BHP said it was targeting costs of US$57/tonne by 2022-23, down from the present $68/t figure, after reporting annual revenues of $7.4 billion and cash flow after operating costs of $3.6 billion.
The Construction Forestry Mining and Energy Union said the company continued to chase higher margins on its Queensland and New South Wales coal businesses despite legal challenges against the casualisation of labour.
"One wonders whether this is based on cutting wages via more contracting out," the CFMEU said.
"But the company already relies very heavily on contractors, and key contractors have recently lost legal battles with the union over their ‘permanent casuals' to whom they denied leave entitlements and pay below union EBA rates.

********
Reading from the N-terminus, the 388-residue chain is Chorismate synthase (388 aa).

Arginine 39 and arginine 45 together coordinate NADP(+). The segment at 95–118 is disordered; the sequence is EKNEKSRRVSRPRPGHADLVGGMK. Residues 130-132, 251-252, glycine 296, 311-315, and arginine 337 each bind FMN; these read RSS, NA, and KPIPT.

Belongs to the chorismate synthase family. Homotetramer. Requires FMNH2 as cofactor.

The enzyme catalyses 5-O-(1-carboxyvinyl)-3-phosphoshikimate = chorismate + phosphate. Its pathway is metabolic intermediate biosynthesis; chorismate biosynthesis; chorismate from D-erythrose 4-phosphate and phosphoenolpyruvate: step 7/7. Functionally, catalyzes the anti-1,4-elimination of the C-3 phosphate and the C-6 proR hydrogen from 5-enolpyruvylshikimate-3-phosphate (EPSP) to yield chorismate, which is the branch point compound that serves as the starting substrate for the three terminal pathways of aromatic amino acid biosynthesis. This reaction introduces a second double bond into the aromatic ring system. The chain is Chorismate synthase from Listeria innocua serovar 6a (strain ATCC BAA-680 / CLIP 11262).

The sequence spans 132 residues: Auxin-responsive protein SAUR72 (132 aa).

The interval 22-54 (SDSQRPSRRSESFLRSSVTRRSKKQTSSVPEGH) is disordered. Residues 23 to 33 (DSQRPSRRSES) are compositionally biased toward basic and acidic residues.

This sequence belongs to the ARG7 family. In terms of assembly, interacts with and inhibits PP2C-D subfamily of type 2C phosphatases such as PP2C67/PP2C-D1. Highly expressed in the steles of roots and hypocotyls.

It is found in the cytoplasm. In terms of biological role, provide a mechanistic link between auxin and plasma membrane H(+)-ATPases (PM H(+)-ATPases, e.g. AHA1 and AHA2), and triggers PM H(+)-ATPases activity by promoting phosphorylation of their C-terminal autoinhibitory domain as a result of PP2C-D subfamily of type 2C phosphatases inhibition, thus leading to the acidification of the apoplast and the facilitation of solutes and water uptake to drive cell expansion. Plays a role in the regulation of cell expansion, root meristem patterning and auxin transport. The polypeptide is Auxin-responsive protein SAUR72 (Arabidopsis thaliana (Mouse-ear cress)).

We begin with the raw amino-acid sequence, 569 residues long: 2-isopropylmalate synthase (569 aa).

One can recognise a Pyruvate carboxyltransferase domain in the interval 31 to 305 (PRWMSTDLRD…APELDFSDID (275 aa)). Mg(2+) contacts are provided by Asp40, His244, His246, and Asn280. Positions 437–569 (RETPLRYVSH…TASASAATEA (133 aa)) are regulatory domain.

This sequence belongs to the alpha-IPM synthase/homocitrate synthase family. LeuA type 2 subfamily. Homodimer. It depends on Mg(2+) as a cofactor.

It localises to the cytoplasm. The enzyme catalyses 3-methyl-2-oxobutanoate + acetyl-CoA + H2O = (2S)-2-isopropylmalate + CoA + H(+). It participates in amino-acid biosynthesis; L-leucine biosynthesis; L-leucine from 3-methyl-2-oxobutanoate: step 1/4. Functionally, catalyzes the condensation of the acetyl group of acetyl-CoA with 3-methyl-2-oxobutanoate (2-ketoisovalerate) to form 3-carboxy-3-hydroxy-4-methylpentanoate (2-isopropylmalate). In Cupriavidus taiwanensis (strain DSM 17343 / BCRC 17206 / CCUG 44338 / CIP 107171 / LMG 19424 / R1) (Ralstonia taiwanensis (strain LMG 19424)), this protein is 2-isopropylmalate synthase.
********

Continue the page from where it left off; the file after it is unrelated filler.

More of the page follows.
"Or is the company thinking it can automate aspects of its coal operations like the truck fleets?"
The CFMEU said that BHP was in line for greater profits because of its focus on the higher value coking coal production.
"Along with Glencore and Yancoal, BHP is one of the big coal producers in Australia - and globally," it said.
"Unlike those other two, BHP is mostly in higher quality metallurgical or coking coal for steelmaking rather than thermal coal for power generation. But right now it's making plenty of money out of both types."